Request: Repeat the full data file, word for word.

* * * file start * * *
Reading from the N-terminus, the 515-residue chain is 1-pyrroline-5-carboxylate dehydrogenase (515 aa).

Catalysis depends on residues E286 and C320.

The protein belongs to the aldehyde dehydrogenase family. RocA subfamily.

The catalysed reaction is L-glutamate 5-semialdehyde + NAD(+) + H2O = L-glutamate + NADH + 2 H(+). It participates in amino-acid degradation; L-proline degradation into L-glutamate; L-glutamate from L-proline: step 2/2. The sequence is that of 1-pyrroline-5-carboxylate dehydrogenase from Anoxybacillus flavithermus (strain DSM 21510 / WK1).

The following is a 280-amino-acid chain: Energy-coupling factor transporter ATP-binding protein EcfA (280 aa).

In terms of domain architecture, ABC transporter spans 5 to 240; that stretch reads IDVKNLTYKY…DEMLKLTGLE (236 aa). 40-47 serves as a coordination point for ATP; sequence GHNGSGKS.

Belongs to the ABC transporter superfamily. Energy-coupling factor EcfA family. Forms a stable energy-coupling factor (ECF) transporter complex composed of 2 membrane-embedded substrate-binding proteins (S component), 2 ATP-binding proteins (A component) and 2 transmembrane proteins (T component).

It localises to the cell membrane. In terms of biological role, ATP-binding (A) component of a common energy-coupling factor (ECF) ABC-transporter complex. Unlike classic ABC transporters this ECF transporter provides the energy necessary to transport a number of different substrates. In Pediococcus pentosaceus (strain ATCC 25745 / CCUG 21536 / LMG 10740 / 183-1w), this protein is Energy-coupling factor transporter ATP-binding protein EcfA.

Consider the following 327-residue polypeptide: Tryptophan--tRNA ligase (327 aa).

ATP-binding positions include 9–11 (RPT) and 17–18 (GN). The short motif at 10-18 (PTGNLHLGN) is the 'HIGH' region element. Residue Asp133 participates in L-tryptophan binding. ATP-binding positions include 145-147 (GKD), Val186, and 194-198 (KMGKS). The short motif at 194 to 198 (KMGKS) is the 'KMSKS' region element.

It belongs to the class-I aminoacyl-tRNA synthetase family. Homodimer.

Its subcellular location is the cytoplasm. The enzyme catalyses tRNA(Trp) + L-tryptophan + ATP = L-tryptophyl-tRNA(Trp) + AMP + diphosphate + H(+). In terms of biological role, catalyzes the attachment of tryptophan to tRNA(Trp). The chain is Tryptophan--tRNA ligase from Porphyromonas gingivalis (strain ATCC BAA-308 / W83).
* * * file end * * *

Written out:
Reading from the N-terminus, the 515-residue chain is 1-pyrroline-5-carboxylate dehydrogenase (515 aa).

Catalysis depends on residues E286 and C320.

The protein belongs to the aldehyde dehydrogenase family. RocA subfamily.

The catalysed reaction is L-glutamate 5-semialdehyde + NAD(+) + H2O = L-glutamate + NADH + 2 H(+). It participates in amino-acid degradation; L-proline degradation into L-glutamate; L-glutamate from L-proline: step 2/2. The sequence is that of 1-pyrroline-5-carboxylate dehydrogenase from Anoxybacillus flavithermus (strain DSM 21510 / WK1).

The following is a 280-amino-acid chain: Energy-coupling factor transporter ATP-binding protein EcfA (280 aa).

In terms of domain architecture, ABC transporter spans 5 to 240; that stretch reads IDVKNLTYKY…DEMLKLTGLE (236 aa). 40-47 serves as a coordination point for ATP; sequence GHNGSGKS.

Belongs to the ABC transporter superfamily. Energy-coupling factor EcfA family. Forms a stable energy-coupling factor (ECF) transporter complex composed of 2 membrane-embedded substrate-binding proteins (S component), 2 ATP-binding proteins (A component) and 2 transmembrane proteins (T component).

It localises to the cell membrane. In terms of biological role, ATP-binding (A) component of a common energy-coupling factor (ECF) ABC-transporter complex. Unlike classic ABC transporters this ECF transporter provides the energy necessary to transport a number of different substrates. In Pediococcus pentosaceus (strain ATCC 25745 / CCUG 21536 / LMG 10740 / 183-1w), this protein is Energy-coupling factor transporter ATP-binding protein EcfA.

Consider the following 327-residue polypeptide: Tryptophan--tRNA ligase (327 aa).

ATP-binding positions include 9–11 (RPT) and 17–18 (GN). The short motif at 10-18 (PTGNLHLGN) is the 'HIGH' region element. Residue Asp133 participates in L-tryptophan binding. ATP-binding positions include 145-147 (GKD), Val186, and 194-198 (KMGKS). The short motif at 194 to 198 (KMGKS) is the 'KMSKS' region element.

It belongs to the class-I aminoacyl-tRNA synthetase family. Homodimer.

Its subcellular location is the cytoplasm. The enzyme catalyses tRNA(Trp) + L-tryptophan + ATP = L-tryptophyl-tRNA(Trp) + AMP + diphosphate + H(+). In terms of biological role, catalyzes the attachment of tryptophan to tRNA(Trp). The chain is Tryptophan--tRNA ligase from Porphyromonas gingivalis (strain ATCC BAA-308 / W83).